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What do you do if you want to use the Model-View-Controller (MVC) design pattern in your Unity app but you don’t want to use a framework like StrangeIoC? With a little thinking about the problem I think I’ve come up with a simple yet effective pattern to follow that doesn’t require you to use any framework. In today’s article I’ll talk about each part, how the parts fit together, and how you can use MVC to cleanly organize your “pure code” app. Whether you’re an MVC newbie or just want to see a new take on MVC in Unity, you’re sure to learn something today!

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StrangeIoC Reflection Performance

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StrangeIoC is a library that can help you build your Unity app with a “pure code” approach. Today’s article addresses one common concern with using StrangeIoC- it uses a lot of reflection. As we know, that’s really slow in Unity. StrangeIoC tries to work around it by letting you control when the reflection takes place so you can put it on a loading screen or some other convenient place. Today’s article finds out just how slow the reflection is to determine if this is really a valid reason to not use StrangeIoC (or other dependency injection frameworks). Read on to find out!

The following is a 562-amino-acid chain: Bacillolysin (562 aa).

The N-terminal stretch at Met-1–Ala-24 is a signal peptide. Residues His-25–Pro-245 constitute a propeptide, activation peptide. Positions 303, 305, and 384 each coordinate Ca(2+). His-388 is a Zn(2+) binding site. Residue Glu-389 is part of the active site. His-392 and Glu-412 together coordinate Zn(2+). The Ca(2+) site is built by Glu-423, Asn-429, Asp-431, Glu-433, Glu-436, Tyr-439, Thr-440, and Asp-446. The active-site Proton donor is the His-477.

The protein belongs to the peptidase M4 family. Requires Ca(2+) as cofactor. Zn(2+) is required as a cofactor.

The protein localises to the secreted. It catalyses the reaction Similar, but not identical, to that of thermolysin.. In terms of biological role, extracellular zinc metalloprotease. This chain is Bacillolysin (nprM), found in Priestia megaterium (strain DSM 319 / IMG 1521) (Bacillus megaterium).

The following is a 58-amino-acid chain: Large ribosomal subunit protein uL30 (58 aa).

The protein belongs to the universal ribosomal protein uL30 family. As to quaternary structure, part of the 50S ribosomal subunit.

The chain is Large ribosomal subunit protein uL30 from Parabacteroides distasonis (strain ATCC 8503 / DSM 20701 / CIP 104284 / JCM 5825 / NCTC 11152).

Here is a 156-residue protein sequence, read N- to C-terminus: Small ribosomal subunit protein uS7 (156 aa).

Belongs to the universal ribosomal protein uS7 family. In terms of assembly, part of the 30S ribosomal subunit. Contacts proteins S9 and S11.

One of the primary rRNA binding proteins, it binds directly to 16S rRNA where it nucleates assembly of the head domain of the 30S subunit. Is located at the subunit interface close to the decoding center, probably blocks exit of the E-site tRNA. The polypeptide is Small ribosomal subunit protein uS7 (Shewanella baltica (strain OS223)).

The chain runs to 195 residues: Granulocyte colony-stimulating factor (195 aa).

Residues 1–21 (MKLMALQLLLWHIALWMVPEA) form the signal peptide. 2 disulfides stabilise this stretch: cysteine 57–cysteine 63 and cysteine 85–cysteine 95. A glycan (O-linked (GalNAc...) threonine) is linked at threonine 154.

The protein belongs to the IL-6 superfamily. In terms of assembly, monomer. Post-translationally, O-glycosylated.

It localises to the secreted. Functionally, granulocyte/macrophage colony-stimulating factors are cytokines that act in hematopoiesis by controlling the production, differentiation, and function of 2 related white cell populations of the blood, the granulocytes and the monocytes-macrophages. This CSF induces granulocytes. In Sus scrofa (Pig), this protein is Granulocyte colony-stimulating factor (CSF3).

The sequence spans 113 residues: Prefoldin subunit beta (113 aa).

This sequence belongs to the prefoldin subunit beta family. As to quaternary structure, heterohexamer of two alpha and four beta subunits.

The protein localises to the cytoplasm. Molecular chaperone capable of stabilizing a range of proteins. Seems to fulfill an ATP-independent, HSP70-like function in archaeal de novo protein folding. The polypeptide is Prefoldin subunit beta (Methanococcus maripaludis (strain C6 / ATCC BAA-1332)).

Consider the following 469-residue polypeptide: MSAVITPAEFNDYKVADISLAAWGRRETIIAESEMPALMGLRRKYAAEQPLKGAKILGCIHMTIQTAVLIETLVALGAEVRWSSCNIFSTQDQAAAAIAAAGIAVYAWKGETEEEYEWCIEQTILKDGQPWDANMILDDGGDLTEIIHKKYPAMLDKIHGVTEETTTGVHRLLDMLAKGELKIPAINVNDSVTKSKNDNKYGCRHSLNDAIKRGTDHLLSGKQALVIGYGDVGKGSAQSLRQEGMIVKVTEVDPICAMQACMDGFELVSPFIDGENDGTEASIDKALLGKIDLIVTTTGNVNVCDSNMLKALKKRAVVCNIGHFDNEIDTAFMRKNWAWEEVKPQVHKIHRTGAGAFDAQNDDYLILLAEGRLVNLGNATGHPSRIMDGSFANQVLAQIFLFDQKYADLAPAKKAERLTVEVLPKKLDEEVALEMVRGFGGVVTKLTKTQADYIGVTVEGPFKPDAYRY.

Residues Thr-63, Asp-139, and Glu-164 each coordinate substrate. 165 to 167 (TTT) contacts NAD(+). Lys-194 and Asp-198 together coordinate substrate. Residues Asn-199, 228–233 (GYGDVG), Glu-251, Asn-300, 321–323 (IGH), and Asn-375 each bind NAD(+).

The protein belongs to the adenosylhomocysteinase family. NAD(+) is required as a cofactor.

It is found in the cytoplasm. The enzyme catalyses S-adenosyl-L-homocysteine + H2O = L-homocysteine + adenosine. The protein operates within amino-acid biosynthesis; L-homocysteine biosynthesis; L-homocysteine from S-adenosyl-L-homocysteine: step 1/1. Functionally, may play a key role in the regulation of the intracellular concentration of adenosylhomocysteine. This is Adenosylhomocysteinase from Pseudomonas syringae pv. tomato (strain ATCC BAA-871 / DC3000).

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Linked Lists Are Slow

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Contrary to what you may have learned in a data structures class, linked lists are virtually always slower than just using arrays. The same goes for array wrapper classes like List. Today’s article discusses why this is the case and tests it out with a C# Unity app to make sure that the real world validates the theory.

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Optimizing Arrays and Lists

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Last week’s article compared the performance of arrays with List<T> and found List lacking. This week we’ll optimize both List and array to maximize performance regardless of which you choose to use.

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Array vs. List Performance

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System.Collections.List<T> is used everywhere in C# code. Except for very special cases, it’s the replacement for arrays, linked lists, queues, and most other one-dimensional data structures. This is because it has all kinds of extra functionality, including the ability to grow in size on-demand. Today’s article wonders about how much performance is lost to gain this convenience and tests the List<T> class against the lowly C# array: T[]. How much performance are you giving up with List and why is that happening? Read on to find out!

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Guide to Using DLLs in Unity

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Today’s article guides you through the necessary steps to create, use, and debug a .NET DLL in Unity. These can help you modularize your code into libraries that can be imported as a single file by the users of your library. They’re especially useful when utilizing the “pure code” approach to code design as you can easily break up a Unity app’s monolithic structure into reusable components. So read on to learn how to use DLLs in Unity!